Leif Terje Løddesøl resigned as chairman in Statoil with immediate effect, and the board is scheduled for an extraordinary meeting Monday afternoon without a chairman.
This information was provided in a press release sent out just before midnight Sunday.
The extraordinary meeting, which was scheduled before Løddesøls announcement, will be held at 5 p.m. Monday in order to thoroughly examine Iran contract.
Since the chairman has resigned, the board has a new issue to address, and CEO Olav Fjells future in the company will probably also be discussed.
According to Løddesøl, his ability to run the board in an effective manner has been reduced due to the current debate in Statoil, and the company will therefore be better served with another chairperson.
Statoil has grown into an impressive company with great possibilities ahead of it. Committed, positive and interesting people deserve support in order to develop the company further, Løddesøl said.
According to the Norwegian news bureau (NTB), Løddesøl did not want to comment the case further Sunday night.
The board meeting
The board meeting was scheduled before Løddesøl announced his resignation because the board members wanted a new and more thorough run-through of the Iran contract that made Økokrim investigate the company for corruption.
Furthermore, criticism has been voiced because the Statoils internal investigators, mainly Svein Andersen, head internal auditor, and David Platts, head of the groups security, had not yet been called in to the board or the corporate assembly. However, they have been called in to the Monday meeting together with Stig Bergseth, director of health, environment and safety.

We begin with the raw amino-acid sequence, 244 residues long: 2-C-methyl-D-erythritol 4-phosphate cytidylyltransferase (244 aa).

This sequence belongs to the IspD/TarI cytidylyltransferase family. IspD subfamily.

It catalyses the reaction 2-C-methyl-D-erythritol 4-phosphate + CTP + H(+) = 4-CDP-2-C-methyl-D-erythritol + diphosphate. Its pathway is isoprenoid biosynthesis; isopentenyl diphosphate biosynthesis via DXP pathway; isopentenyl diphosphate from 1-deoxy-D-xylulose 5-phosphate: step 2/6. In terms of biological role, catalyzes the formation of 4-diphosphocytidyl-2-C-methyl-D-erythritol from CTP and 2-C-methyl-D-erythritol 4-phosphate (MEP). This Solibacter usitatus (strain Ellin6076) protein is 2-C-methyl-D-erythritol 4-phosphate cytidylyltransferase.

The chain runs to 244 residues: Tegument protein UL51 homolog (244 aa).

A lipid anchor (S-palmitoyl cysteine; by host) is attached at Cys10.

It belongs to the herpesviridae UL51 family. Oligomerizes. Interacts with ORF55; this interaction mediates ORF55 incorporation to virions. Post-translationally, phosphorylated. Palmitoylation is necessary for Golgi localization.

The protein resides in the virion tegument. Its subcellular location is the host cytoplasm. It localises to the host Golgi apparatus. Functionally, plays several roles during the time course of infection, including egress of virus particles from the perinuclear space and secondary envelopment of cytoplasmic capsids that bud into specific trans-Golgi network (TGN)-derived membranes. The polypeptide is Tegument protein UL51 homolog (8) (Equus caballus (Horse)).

The Iran Contract
The background for the dramatic circumstances that are sending shock waves through this company is the contract Statoil entered into a year ago with Horton Investments Ltd., a British consultant agency.
The company was going to supply Statoil with information about the Iranian oil market. The contract had a time span of 10 years with a value of NOK 115 million. However, suspicion of corruption surfaced with it became known that one of the advisors was the son of Irans former president Hashemi Rafsanjani.
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